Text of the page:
A New Book on Nevada Ned

Having already mentioned him in an article and lecture on medicine shows, I’m pretty certain I’d not have otherwise written an entire dedicated post about Edward Oliver Tilburn (1859-1940) a.k.a. Nevada Ned Oliver, as I’m certain I’d have assumed that a) that there wasn’t much to tell, and b) finding out one way or the other would take a prohibitive amount of dedicated work. Fortunately, scholar and author Donald K. Hartman has taken care of the latter part, revealing that, on the contrary, there is much to tell, and a lot of it as colorful as we should have expected.

Hartman is a librarian at the University of Buffalo, whose dozen or so previous works include such titles as The World’s Columbian Exposition: A Bibliographic Guide (a favorite topic of ours, too); Fairground Fiction: Detective Stories of the World’s Columbian Exposition; Hypnotic and mesmeric themes and motifs in selected English-language novels, short stories, plays and poems, 1820-83; Death By Suggestion: An Anthology of 19th and Early 20th-Century Tales of Hypnotically Induced Murder, Suicide, and Accidental Death, and The Hypno-Ripper: Or, Jack the Hypnotically Controlled Ripper; Containing Two Victorian Era Tales Dealing with Jack the Ripper and Hypnotism. The latter book includes a story by Tilburn, which led Hartman to explore the man’s background, resulting in the present work. The full title of the new book, which was published earlier this year, is Edward Oliver Tilburn: Profile of a Con Artist.

Though an obscure figure today, Tilburn’s career proves just as fascinating as that of many better known folks we have given attention to. Like Ned Buntline, he wrote racy dime novels. Like J.R. Brinkley (whom I got to play on stage), he was a medical quack lacking both shame and credentials. Like Buffalo Bill Cody, and many another, Tilburn presented himself as a colorful western character. We learn from Hartman, however that in reality Tilburn was as “Back East” as it was possible to be, having been born and raised in Philadelphia, and educated at Yale (although he never stuck around for his degree, despite later claiming to possess a PhD. and an M.D.). He dropped out of school to perform in minstrel shows, which then led to his gigs with the Kickapoo Medicine Shows and those produced by Hamlin’s Wizard Oil. Having studied for the ministry in his youth, he also worked the religious dodge as a phony preacher for a time, in a manner reminiscent of Sinclair Lewis’s Elmer Gantry; he was also a crooked political appointee for many years, allowing him to skim public funds. And, like Groucho in The Cocoanuts and many a doleful real life example, he ran sketchy real estate schemes. And he also lectured on spiritualism.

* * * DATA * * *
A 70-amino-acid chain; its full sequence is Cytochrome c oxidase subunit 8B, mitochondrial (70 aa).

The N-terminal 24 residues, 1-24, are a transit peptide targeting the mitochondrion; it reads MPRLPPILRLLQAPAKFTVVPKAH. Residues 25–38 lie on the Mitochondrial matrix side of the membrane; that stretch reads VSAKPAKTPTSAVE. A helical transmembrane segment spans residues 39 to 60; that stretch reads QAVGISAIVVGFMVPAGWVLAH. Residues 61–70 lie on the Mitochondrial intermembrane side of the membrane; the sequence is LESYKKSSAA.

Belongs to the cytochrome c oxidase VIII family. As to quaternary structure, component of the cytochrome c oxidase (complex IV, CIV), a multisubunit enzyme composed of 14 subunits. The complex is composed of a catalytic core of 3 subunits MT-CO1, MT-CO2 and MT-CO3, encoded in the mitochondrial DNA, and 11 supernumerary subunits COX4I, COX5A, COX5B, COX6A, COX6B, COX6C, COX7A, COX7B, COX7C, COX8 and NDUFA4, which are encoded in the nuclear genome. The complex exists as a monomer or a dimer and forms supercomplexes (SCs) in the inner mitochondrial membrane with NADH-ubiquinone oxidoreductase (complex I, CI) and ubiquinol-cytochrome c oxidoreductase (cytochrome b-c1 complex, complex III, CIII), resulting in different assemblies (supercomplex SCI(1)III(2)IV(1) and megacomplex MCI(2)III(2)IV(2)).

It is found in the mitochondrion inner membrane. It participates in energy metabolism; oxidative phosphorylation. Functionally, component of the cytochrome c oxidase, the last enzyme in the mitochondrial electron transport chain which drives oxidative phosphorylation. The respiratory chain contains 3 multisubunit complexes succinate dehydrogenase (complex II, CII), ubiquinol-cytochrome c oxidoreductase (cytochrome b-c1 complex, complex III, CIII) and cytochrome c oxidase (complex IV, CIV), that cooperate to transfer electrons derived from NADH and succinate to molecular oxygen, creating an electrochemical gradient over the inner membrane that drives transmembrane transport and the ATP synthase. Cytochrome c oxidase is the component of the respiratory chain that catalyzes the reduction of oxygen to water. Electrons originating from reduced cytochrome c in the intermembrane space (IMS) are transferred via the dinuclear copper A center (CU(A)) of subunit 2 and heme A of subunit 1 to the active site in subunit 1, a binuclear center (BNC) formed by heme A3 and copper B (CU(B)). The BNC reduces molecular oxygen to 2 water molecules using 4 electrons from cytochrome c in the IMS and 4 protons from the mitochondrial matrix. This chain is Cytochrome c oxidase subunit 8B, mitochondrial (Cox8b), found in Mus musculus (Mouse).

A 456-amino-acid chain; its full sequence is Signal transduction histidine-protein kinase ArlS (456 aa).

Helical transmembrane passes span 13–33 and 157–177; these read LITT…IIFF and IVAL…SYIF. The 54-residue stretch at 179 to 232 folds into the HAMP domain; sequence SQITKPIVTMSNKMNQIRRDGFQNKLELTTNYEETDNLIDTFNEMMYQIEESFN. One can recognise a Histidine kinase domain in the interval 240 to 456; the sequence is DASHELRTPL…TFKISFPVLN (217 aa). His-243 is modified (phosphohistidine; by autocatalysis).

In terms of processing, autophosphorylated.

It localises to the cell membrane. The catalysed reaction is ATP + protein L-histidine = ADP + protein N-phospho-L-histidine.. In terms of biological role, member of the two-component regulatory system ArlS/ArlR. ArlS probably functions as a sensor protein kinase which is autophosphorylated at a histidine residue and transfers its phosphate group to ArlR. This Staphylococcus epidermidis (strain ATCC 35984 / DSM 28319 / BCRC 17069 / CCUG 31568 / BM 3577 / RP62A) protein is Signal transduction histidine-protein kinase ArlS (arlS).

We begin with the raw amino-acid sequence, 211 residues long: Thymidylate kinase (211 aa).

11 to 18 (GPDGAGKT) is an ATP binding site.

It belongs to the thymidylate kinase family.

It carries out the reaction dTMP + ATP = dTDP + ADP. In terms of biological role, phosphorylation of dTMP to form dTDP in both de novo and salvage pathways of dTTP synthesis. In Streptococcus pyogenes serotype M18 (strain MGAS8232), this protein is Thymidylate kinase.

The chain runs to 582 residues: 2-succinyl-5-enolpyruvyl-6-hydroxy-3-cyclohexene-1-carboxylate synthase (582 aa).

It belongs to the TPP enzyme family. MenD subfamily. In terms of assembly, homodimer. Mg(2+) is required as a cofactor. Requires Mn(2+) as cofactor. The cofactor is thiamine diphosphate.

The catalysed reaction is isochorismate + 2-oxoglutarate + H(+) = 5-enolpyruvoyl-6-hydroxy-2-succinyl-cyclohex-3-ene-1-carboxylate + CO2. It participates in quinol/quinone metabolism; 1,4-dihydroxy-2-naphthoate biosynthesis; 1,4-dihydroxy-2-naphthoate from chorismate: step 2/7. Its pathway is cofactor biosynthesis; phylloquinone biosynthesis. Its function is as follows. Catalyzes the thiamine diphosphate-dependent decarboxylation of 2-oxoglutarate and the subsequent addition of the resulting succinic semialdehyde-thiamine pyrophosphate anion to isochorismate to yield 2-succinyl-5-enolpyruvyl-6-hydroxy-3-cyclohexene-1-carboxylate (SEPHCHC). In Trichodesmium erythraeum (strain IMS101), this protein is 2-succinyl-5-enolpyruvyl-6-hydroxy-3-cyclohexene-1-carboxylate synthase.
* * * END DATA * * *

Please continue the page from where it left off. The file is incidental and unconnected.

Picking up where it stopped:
Needless to say, Tilburn was often in trouble with the law. Hartman’s book is full of great reproductions of Tilburn’s mentions in the press: half of which are Tilburn’s own puffery, advertising his wares and upcoming events; the other half being mentions of his arrests and trials. It is interesting to note the wide variety of hustles he engaged in. I’ve always been fascinated by and amused at how hard criminals work sometimes. It’s almost like some people are dishonest on principle; it certainly isn’t a question of laziness. We are also amused by the fact that, unlike the anti-hero of Nightmare Alley we imagine, Tilburn lived to a ripe old age, passing away when he was over 80. Could it be that crime PAYS? Nah!

At any rate, for those interested in such topics as true crime, and life on the show biz fringes, we highly recommend this thorough and thoroughly readable book. Get your copy here.